The principle that, legally and politically, we must accept that things are what they are — and not what our a priori theorising would prefer them to be — marks Selden down as a conservative; for Haivry, indeed, he is the unacknowledged founder of an English conservative tradition, as important as Burke but writing more than a century earlier. At the same time, things are what they have gradually turned into. Much of this book is devoted to exploring Selden’s theories about how laws develop over time; and here too he is presented as an innovative thinker, someone who emphasised the role of the nation as a historical and cultural unit, imparting its own character to its legal-political arrangements.
An important focus here is on Selden’s engagement with Jewish legal traditions. (One senses that this may be what first drew Haivry, a co-founder of the Herzl Institute in Jerusalem, to Selden’s work.) On the face of it, the connection is problematic, as the Jewish nation had a very different history and culture from the English one. We could expect Selden to have become — as he did — an expert on Anglo-Saxon law, in order to understand long-term English developments; but why the laws of the Talmud?
Part of Haivry’s answer is that to Selden, the Jewish tradition offered an exceptional case-study of how a complex legal system can be maintained, changing and developing incrementally all the while, over a huge length of time. In this sense it was just an exemplary model for English Common Law, rather than an influence. But, more importantly, Selden also believed that Talmudic writers had preserved a fundamental set of natural laws, known as the “Precepts of the Sons of Noah”, which — Noah being the ancestor of the entire human race after the Flood — formed the basis of all legal and political systems.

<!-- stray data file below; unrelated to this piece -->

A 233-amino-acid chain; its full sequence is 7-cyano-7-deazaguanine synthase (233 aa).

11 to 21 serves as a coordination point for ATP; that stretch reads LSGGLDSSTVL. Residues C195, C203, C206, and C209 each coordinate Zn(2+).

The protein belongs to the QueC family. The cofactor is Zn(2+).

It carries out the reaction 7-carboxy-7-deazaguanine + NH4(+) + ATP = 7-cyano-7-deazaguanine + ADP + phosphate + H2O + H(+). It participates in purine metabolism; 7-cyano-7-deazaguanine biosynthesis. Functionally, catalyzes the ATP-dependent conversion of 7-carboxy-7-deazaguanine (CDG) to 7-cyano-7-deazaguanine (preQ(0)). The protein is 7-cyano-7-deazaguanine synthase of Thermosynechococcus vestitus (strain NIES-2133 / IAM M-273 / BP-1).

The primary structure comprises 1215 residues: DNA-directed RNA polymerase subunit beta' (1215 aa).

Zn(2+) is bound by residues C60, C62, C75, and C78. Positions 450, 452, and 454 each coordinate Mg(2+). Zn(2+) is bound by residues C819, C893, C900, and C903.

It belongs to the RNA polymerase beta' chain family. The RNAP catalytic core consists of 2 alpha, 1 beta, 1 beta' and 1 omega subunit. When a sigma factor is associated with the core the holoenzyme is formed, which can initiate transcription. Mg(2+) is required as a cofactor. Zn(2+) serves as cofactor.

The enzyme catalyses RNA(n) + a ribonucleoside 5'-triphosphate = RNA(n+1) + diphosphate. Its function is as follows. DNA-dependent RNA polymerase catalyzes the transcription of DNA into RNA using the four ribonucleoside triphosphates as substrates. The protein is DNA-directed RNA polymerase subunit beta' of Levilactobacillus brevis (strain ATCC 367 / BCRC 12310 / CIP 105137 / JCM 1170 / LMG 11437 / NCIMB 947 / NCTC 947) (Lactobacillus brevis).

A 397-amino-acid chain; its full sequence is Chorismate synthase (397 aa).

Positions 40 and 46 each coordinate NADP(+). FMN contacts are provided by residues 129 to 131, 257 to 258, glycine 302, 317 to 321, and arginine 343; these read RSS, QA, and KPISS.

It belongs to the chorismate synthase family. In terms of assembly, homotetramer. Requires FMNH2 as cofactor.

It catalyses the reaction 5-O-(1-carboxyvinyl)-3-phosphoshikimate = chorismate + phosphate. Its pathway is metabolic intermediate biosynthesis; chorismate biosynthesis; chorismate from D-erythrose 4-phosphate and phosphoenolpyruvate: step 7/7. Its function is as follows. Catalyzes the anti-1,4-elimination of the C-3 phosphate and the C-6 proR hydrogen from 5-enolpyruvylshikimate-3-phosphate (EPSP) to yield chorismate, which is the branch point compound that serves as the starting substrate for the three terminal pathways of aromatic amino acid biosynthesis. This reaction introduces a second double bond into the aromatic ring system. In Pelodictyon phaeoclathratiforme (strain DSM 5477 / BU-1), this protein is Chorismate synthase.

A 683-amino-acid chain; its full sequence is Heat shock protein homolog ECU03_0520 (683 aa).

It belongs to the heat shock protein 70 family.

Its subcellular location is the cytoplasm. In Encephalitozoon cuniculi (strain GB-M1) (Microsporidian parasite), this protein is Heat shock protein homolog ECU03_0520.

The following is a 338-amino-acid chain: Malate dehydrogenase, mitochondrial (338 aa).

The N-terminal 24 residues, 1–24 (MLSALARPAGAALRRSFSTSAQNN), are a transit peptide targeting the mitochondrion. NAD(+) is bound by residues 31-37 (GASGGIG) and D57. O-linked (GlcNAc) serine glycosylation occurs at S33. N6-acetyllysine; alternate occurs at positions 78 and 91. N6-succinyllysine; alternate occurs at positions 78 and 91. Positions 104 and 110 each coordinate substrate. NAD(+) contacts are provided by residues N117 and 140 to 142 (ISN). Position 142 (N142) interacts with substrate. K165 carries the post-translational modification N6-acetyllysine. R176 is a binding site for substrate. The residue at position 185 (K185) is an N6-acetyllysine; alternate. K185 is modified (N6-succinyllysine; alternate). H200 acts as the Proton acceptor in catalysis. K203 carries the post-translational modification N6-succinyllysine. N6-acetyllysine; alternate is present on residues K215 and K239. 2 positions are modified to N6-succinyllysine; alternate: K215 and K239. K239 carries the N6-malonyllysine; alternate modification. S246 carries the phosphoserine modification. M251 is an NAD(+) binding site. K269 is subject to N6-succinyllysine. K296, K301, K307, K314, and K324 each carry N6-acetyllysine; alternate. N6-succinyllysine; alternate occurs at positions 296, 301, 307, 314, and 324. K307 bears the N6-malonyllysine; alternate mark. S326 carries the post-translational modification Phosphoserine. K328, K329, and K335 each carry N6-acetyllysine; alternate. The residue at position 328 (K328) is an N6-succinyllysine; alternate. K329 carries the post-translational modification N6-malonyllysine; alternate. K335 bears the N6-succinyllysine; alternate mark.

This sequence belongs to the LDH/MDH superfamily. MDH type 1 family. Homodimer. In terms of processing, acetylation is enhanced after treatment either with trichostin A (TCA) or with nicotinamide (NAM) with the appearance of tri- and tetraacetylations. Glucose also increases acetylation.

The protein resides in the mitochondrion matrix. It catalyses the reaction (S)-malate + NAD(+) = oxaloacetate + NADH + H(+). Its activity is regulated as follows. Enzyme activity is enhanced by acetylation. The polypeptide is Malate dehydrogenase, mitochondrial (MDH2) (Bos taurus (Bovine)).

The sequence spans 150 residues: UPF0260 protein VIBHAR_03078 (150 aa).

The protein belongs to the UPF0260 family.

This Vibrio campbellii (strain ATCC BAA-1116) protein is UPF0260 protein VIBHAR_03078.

These seven precepts overlap with some of the Ten Commandments; unlike the latter, they are not mentioned in the Hebrew Bible, being later extrapolations by Jewish writers. They prohibit idolatry and blasphemy, and murder, theft and sexual misconduct, and they also require the maintenance of a legal system; but the seventh precept, forbidding tearing a limb from a living animal and eating it, has always posed problems for commentators.